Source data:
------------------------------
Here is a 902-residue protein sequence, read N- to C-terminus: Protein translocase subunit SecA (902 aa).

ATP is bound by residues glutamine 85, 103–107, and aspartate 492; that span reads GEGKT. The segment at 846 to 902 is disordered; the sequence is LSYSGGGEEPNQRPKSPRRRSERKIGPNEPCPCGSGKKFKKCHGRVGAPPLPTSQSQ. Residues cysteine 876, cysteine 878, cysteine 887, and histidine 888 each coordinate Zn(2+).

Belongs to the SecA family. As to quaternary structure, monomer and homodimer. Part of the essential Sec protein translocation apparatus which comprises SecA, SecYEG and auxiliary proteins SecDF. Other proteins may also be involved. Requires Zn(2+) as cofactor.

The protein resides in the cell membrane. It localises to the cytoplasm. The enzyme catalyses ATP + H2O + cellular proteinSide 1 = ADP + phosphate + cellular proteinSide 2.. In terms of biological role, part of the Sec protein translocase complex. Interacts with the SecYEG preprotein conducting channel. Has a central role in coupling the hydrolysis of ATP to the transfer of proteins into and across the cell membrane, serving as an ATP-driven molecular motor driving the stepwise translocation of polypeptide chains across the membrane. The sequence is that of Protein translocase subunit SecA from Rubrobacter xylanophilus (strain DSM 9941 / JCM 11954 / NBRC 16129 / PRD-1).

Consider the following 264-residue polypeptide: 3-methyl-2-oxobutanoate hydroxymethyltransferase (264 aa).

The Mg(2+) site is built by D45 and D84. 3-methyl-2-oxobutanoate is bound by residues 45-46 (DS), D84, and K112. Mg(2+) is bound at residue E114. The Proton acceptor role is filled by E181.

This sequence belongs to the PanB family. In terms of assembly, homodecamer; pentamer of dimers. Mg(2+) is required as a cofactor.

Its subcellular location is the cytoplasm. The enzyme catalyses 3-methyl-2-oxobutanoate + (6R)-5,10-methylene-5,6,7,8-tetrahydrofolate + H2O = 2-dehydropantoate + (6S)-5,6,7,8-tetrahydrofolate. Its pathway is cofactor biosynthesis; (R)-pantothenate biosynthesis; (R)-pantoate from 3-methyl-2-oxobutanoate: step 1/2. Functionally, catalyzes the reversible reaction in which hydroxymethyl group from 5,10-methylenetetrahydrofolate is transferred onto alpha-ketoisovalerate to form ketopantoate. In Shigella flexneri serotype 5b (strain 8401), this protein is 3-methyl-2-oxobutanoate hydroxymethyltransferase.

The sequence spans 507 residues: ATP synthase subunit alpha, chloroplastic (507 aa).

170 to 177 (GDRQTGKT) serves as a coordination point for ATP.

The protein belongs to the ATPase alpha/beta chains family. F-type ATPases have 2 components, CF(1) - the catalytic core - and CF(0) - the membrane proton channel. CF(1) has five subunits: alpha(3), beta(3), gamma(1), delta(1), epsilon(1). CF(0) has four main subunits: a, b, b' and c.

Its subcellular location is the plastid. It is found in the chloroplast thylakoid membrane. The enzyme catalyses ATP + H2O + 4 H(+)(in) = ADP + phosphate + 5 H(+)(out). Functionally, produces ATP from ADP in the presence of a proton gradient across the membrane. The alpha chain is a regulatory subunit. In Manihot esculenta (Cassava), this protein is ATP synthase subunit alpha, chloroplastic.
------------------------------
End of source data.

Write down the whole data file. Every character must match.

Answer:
Here is a 902-residue protein sequence, read N- to C-terminus: Protein translocase subunit SecA (902 aa).

ATP is bound by residues glutamine 85, 103–107, and aspartate 492; that span reads GEGKT. The segment at 846 to 902 is disordered; the sequence is LSYSGGGEEPNQRPKSPRRRSERKIGPNEPCPCGSGKKFKKCHGRVGAPPLPTSQSQ. Residues cysteine 876, cysteine 878, cysteine 887, and histidine 888 each coordinate Zn(2+).

Belongs to the SecA family. As to quaternary structure, monomer and homodimer. Part of the essential Sec protein translocation apparatus which comprises SecA, SecYEG and auxiliary proteins SecDF. Other proteins may also be involved. Requires Zn(2+) as cofactor.

The protein resides in the cell membrane. It localises to the cytoplasm. The enzyme catalyses ATP + H2O + cellular proteinSide 1 = ADP + phosphate + cellular proteinSide 2.. In terms of biological role, part of the Sec protein translocase complex. Interacts with the SecYEG preprotein conducting channel. Has a central role in coupling the hydrolysis of ATP to the transfer of proteins into and across the cell membrane, serving as an ATP-driven molecular motor driving the stepwise translocation of polypeptide chains across the membrane. The sequence is that of Protein translocase subunit SecA from Rubrobacter xylanophilus (strain DSM 9941 / JCM 11954 / NBRC 16129 / PRD-1).

Consider the following 264-residue polypeptide: 3-methyl-2-oxobutanoate hydroxymethyltransferase (264 aa).

The Mg(2+) site is built by D45 and D84. 3-methyl-2-oxobutanoate is bound by residues 45-46 (DS), D84, and K112. Mg(2+) is bound at residue E114. The Proton acceptor role is filled by E181.

This sequence belongs to the PanB family. In terms of assembly, homodecamer; pentamer of dimers. Mg(2+) is required as a cofactor.

Its subcellular location is the cytoplasm. The enzyme catalyses 3-methyl-2-oxobutanoate + (6R)-5,10-methylene-5,6,7,8-tetrahydrofolate + H2O = 2-dehydropantoate + (6S)-5,6,7,8-tetrahydrofolate. Its pathway is cofactor biosynthesis; (R)-pantothenate biosynthesis; (R)-pantoate from 3-methyl-2-oxobutanoate: step 1/2. Functionally, catalyzes the reversible reaction in which hydroxymethyl group from 5,10-methylenetetrahydrofolate is transferred onto alpha-ketoisovalerate to form ketopantoate. In Shigella flexneri serotype 5b (strain 8401), this protein is 3-methyl-2-oxobutanoate hydroxymethyltransferase.

The sequence spans 507 residues: ATP synthase subunit alpha, chloroplastic (507 aa).

170 to 177 (GDRQTGKT) serves as a coordination point for ATP.

The protein belongs to the ATPase alpha/beta chains family. F-type ATPases have 2 components, CF(1) - the catalytic core - and CF(0) - the membrane proton channel. CF(1) has five subunits: alpha(3), beta(3), gamma(1), delta(1), epsilon(1). CF(0) has four main subunits: a, b, b' and c.

Its subcellular location is the plastid. It is found in the chloroplast thylakoid membrane. The enzyme catalyses ATP + H2O + 4 H(+)(in) = ADP + phosphate + 5 H(+)(out). Functionally, produces ATP from ADP in the presence of a proton gradient across the membrane. The alpha chain is a regulatory subunit. In Manihot esculenta (Cassava), this protein is ATP synthase subunit alpha, chloroplastic.